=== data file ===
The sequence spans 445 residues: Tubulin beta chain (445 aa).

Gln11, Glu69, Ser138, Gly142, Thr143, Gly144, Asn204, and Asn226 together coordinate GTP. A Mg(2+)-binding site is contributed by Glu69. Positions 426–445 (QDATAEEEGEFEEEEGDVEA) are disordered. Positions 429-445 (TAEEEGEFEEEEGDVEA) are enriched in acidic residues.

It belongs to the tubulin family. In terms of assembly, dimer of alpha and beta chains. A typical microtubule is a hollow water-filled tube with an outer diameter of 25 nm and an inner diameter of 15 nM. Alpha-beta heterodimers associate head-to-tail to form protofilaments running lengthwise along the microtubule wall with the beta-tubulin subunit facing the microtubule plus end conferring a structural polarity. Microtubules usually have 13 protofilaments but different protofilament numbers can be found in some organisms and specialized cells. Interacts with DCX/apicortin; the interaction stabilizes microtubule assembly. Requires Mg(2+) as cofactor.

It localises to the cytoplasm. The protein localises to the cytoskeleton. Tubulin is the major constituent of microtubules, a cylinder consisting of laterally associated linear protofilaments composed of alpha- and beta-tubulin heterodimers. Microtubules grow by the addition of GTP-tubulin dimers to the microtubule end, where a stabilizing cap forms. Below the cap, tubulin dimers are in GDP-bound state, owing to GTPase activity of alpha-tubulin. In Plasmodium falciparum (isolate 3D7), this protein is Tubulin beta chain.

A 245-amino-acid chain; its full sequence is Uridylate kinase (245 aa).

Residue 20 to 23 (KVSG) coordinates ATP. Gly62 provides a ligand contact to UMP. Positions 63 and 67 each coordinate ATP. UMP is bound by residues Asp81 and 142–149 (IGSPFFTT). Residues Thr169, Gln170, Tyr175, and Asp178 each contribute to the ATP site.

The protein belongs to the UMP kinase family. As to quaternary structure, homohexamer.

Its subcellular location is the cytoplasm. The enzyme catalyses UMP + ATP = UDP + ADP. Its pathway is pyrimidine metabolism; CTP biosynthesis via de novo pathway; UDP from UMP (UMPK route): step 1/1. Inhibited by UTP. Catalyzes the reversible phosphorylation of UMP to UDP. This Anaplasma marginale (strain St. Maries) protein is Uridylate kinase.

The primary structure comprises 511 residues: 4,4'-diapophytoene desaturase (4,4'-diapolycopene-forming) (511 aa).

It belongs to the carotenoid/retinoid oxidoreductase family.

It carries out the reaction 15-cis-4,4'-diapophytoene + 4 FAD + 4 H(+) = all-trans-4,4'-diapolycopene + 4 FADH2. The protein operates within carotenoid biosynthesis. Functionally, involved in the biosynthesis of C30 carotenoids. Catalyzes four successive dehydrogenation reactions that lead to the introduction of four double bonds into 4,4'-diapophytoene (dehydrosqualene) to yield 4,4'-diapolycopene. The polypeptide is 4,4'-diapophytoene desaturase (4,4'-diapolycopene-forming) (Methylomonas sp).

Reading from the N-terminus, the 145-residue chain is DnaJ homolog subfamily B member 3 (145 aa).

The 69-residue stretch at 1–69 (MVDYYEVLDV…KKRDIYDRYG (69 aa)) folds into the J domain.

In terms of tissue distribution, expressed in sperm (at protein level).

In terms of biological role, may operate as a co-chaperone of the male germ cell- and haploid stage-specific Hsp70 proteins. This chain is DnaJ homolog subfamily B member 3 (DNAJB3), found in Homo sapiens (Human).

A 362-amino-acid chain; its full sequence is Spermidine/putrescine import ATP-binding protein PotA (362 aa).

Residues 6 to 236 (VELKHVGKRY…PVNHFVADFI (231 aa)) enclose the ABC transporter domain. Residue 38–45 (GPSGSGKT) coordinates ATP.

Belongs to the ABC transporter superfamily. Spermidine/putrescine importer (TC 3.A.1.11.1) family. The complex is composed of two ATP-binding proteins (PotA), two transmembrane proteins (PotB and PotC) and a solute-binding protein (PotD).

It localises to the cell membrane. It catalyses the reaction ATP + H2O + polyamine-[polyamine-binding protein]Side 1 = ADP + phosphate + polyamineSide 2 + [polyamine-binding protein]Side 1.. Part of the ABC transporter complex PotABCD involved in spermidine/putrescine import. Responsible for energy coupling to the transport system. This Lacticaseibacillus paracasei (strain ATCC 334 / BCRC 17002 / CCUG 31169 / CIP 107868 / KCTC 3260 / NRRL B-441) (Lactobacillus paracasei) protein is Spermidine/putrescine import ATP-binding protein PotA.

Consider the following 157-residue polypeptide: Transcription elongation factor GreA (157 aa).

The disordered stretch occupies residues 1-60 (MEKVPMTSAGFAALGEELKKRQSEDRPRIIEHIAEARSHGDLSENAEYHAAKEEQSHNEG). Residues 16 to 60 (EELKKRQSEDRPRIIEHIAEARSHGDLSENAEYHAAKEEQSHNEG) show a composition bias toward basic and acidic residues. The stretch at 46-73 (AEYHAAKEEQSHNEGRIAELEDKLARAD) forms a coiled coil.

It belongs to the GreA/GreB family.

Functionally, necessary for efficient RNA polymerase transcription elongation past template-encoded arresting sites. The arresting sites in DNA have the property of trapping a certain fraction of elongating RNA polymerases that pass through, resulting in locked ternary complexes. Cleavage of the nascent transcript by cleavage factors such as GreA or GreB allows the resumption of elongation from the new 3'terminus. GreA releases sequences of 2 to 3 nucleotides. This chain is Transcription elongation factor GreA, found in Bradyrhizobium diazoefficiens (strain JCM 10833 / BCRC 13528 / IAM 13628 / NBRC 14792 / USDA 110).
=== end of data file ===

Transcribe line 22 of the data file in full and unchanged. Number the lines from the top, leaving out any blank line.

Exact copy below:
It belongs to the GreA/GreB family.